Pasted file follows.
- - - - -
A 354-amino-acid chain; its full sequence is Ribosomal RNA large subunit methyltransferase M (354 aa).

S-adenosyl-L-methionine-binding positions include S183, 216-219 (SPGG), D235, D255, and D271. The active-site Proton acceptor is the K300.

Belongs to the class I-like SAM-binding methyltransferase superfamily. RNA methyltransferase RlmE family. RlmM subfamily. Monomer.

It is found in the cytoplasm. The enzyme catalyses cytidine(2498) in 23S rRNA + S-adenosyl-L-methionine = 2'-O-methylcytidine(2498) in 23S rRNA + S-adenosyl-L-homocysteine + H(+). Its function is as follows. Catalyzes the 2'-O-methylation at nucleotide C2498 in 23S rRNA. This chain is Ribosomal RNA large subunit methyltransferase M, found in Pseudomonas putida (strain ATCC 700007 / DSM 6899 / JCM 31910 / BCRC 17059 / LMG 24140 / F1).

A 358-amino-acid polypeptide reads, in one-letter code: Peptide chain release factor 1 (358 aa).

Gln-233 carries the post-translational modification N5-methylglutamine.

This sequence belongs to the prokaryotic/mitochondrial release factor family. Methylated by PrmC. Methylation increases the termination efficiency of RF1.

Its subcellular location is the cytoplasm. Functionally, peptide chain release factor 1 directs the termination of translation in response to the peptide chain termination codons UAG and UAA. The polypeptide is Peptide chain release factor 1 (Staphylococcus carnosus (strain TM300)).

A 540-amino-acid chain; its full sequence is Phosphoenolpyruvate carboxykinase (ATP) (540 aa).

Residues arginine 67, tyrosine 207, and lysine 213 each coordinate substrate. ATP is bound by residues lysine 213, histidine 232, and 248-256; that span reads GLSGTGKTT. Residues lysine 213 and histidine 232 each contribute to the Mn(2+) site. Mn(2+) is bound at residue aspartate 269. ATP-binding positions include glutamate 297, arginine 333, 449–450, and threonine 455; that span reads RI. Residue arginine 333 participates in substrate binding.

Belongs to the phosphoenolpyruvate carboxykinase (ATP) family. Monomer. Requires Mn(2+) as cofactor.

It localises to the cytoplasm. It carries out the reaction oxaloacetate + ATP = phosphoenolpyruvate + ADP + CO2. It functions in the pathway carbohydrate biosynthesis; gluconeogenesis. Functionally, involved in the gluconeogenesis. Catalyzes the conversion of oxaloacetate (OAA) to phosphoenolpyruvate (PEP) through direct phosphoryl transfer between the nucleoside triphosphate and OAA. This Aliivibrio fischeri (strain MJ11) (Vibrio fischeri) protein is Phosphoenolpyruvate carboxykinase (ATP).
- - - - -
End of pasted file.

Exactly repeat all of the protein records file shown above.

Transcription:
A 354-amino-acid chain; its full sequence is Ribosomal RNA large subunit methyltransferase M (354 aa).

S-adenosyl-L-methionine-binding positions include S183, 216-219 (SPGG), D235, D255, and D271. The active-site Proton acceptor is the K300.

Belongs to the class I-like SAM-binding methyltransferase superfamily. RNA methyltransferase RlmE family. RlmM subfamily. Monomer.

It is found in the cytoplasm. The enzyme catalyses cytidine(2498) in 23S rRNA + S-adenosyl-L-methionine = 2'-O-methylcytidine(2498) in 23S rRNA + S-adenosyl-L-homocysteine + H(+). Its function is as follows. Catalyzes the 2'-O-methylation at nucleotide C2498 in 23S rRNA. This chain is Ribosomal RNA large subunit methyltransferase M, found in Pseudomonas putida (strain ATCC 700007 / DSM 6899 / JCM 31910 / BCRC 17059 / LMG 24140 / F1).

A 358-amino-acid polypeptide reads, in one-letter code: Peptide chain release factor 1 (358 aa).

Gln-233 carries the post-translational modification N5-methylglutamine.

This sequence belongs to the prokaryotic/mitochondrial release factor family. Methylated by PrmC. Methylation increases the termination efficiency of RF1.

Its subcellular location is the cytoplasm. Functionally, peptide chain release factor 1 directs the termination of translation in response to the peptide chain termination codons UAG and UAA. The polypeptide is Peptide chain release factor 1 (Staphylococcus carnosus (strain TM300)).

A 540-amino-acid chain; its full sequence is Phosphoenolpyruvate carboxykinase (ATP) (540 aa).

Residues arginine 67, tyrosine 207, and lysine 213 each coordinate substrate. ATP is bound by residues lysine 213, histidine 232, and 248-256; that span reads GLSGTGKTT. Residues lysine 213 and histidine 232 each contribute to the Mn(2+) site. Mn(2+) is bound at residue aspartate 269. ATP-binding positions include glutamate 297, arginine 333, 449–450, and threonine 455; that span reads RI. Residue arginine 333 participates in substrate binding.

Belongs to the phosphoenolpyruvate carboxykinase (ATP) family. Monomer. Requires Mn(2+) as cofactor.

It localises to the cytoplasm. It carries out the reaction oxaloacetate + ATP = phosphoenolpyruvate + ADP + CO2. It functions in the pathway carbohydrate biosynthesis; gluconeogenesis. Functionally, involved in the gluconeogenesis. Catalyzes the conversion of oxaloacetate (OAA) to phosphoenolpyruvate (PEP) through direct phosphoryl transfer between the nucleoside triphosphate and OAA. This Aliivibrio fischeri (strain MJ11) (Vibrio fischeri) protein is Phosphoenolpyruvate carboxykinase (ATP).